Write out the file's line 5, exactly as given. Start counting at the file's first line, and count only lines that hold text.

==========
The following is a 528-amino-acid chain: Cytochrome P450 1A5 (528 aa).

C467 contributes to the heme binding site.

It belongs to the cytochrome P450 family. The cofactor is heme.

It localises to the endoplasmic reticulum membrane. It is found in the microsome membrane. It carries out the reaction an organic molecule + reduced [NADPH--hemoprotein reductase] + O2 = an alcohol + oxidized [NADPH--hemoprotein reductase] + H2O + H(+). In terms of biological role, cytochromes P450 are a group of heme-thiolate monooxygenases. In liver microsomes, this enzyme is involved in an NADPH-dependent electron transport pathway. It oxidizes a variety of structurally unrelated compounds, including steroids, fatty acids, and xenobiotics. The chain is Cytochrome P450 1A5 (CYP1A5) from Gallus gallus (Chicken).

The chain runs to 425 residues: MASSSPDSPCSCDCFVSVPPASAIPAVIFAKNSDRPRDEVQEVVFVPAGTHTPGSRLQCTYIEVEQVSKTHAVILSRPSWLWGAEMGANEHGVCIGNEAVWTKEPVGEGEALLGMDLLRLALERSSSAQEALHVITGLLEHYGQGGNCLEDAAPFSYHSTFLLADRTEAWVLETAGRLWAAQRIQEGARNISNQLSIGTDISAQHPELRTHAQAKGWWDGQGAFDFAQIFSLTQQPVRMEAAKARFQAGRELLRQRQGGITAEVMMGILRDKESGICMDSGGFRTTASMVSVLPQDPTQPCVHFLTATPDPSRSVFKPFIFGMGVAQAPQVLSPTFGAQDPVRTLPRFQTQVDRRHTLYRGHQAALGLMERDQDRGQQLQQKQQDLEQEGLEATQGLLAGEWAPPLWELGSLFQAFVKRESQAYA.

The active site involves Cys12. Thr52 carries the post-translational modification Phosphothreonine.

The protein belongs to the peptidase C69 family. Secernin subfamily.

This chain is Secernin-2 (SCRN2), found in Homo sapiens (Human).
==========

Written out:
The chain runs to 425 residues: MASSSPDSPCSCDCFVSVPPASAIPAVIFAKNSDRPRDEVQEVVFVPAGTHTPGSRLQCTYIEVEQVSKTHAVILSRPSWLWGAEMGANEHGVCIGNEAVWTKEPVGEGEALLGMDLLRLALERSSSAQEALHVITGLLEHYGQGGNCLEDAAPFSYHSTFLLADRTEAWVLETAGRLWAAQRIQEGARNISNQLSIGTDISAQHPELRTHAQAKGWWDGQGAFDFAQIFSLTQQPVRMEAAKARFQAGRELLRQRQGGITAEVMMGILRDKESGICMDSGGFRTTASMVSVLPQDPTQPCVHFLTATPDPSRSVFKPFIFGMGVAQAPQVLSPTFGAQDPVRTLPRFQTQVDRRHTLYRGHQAALGLMERDQDRGQQLQQKQQDLEQEGLEATQGLLAGEWAPPLWELGSLFQAFVKRESQAYA.